Our boats are big, and to kayakers that aren't used to being around them can be quite frightening. And we can physically push a kayak over unintentionally.

    and it helps that people that know me, know I don't mind swimming (unless it's very cold) and if I say "if I go in, your coming with me" they either let go or get wet!

    I really should think before typing...
    JD
    He knows not where he's going, For the ocean will decide, It's not the destination, It's the glory of the ride

  13. #13
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    Quote Originally Posted by bikemec
    I should maybe have pointed out, what followed the above quote, was with two good friends, that I knew could look after themselves, (and they were trying to tip me in)

    Our boats are big, and to kayakers that aren't used to being around them can be quite frightening. And we can physically push a kayak over unintentionally.

    and it helps that people that know me, know I don't mind swimming (unless it's very cold) and if I say "if I go in, your coming with me" they either let go or get wet!

    I really should think before typing...
    No worries, I think my post probably did you no favours tho' - I kinda guessed that they were mates of yours, and a bit of horseplay is great on the water (but only where it's safe of course)...

    I'd agree with the "one in - all in" thing, it's only fair after all !

    I think the bit about kayakers not being used to the size of our boats was what had happened on the occasion I mentioned.

    We were chatting to a party of kayakers on Sunday as we all got out on the same pontoon, and even their touring boats looked really scarily small now against our boats. We were out of the water by the time they got in, but the difference on land was quite stiking, in the water it would have been more so, especially as there were a couple of boats that looked to have quite low volumes.

    At least they found the super-tanker references amusing as I held them up trying to get off the pontoon ... whilst they just skipped past, with their boat just slung over their shoulder.

  14. #14
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    I get the "Tanker" label when we are out with the kayakers and have often thought of taking a set of air horns with me just for a laugh.

    But on a more serious note, the canoe comes in handy on whitewater river trips when our club has beginners in kayaks with us. It is so much easier to get ashore in an emergency from the canoe. I can set up a throw line from the bank in seconds, where the kayaking instructors would be struggling to find a place to land. Also some of the beginners find it comforting to hang on to the side of a larger craft that appears to be more stable than another kayak especially if they've just taken a swim.
    Big Al.

    Only when the last tree has died
    and the last river been poisoned
    and the last fish been caught
    will we realise we cannot eat money.
    ~Cree Indian Proverb

  15. #15
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    As a more drastic action you can haul a kayak right across the centre of your canoe - it acts as an outrigger and with the kayaker perched up high they are completely at your mercy. Watch your back with this one though!!!!!!

  16. #16
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    Quote Originally Posted by pierre girard
    We have inherited a circa 1900 brass bilge pump that works something like a hand tire pump. Easier, but no faster. Good thing to keep an eye for in antique or junk shops. Not something you'd want on a canoe trip.

    'there is no better means of emptying a boat of water than a frightened man with a bucket'
    Obscured by Clouds

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  17. #17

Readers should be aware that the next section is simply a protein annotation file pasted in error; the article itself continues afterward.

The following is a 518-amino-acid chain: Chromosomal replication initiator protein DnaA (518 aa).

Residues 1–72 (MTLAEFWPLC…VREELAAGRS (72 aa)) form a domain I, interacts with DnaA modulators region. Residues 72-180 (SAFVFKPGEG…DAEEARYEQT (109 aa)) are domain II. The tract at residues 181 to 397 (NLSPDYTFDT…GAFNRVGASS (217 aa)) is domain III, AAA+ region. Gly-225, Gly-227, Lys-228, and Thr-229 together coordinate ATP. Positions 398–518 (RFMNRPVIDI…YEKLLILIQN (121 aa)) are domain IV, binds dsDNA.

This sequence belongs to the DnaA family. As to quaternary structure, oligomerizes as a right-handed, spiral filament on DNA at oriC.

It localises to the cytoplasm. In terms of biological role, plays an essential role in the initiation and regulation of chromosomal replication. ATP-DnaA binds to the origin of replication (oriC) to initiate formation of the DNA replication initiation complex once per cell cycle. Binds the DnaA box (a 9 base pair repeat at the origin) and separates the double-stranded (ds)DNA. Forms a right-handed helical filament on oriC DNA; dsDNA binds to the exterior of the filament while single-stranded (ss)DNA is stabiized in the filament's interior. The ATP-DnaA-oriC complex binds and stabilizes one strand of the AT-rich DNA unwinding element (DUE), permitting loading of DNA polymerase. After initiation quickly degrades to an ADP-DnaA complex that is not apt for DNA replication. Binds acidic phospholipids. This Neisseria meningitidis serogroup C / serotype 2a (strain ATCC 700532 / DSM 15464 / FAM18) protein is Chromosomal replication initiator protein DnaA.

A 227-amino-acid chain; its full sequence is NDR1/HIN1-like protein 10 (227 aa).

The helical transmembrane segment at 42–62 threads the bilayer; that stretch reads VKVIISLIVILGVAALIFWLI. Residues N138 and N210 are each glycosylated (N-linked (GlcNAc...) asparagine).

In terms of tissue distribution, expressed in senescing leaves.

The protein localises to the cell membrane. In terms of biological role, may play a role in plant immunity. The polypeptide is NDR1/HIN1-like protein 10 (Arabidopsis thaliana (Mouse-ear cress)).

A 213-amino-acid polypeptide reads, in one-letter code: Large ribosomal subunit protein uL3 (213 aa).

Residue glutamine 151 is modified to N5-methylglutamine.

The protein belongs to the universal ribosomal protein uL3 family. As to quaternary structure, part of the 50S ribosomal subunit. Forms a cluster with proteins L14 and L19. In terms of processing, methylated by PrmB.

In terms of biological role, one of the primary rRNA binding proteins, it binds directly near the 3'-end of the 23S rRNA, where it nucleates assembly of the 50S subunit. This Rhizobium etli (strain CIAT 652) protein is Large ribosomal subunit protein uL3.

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    Quote Originally Posted by bikemec
    and with no deck on, no point in rolling.
    Well, I was forced(honest) to paddle a 'yak this weekend at Holme Pierrepont, Nottingham . My deck came off but I still rolled and was able
    to paddle to safely full of water.

    Almost anything is better than swimming in the Trent .

    the whole thing was captured on video. I flipped over like it was my first day in a boat.

    Edit: safly again! i always get that wrong
    Last edited by Rogue; 6th-June-2006 at 06:39 PM.
    Rogue

  18. #18
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    Quote Originally Posted by bikemec
    I really should think before typing...
    Stll holds true,

    I agree with the bit about the Trent, Did some rafting there about 12 years ago, sick for a week ( yes I jumped in)

    4 years ago I was lucky enough to put my back out at Teeside, so I couldn't paddle HPP the next day

    Do we get to see the vid? ducks for cover
    JD
    He knows not where he's going, For the ocean will decide, It's not the destination, It's the glory of the ride

  19. #19
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    Quote Originally Posted by Phil
    I find it easier if the canoe being rescued is turned onto its side(no air lock to break) Also this highlights the need for air bags - bigger bags = less water.
    Phil
    Sometimes it's awkward to empty a boat on it's side. I break the airlock by pulling the bow (or stern) line over my gunnel & holding tight while tilting my boat towards the capsized boat. I keep holding tight (or wrap around the carry yoke), straighten my canoe and the air lock on the capsiazed canoe is broken with little effort.

  20. #20
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    Quote Originally Posted by Alastair Seagroatt
    Sometimes it's awkward to empty a boat on it's side. I break the airlock by pulling the bow (or stern) line over my gunnel & holding tight while tilting my boat towards the capsized boat. I keep holding tight (or wrap around the carry yoke), straighten my canoe and the air lock on the capsiazed canoe is broken with little effort.
    As I recall (haven't had to do this for a while), we get the sunken canoe on its side, to break suction, and the bow (or stern) up on the gunwale of the unsunken upright canoe. We then give it a quarter turn so the open side is down and pull it across the gunwales of the upright canoe, draining the water. Give it a half turn, so it is upright, and slide it back in the water.
    The perfect canoe -
    Like a leaf on the water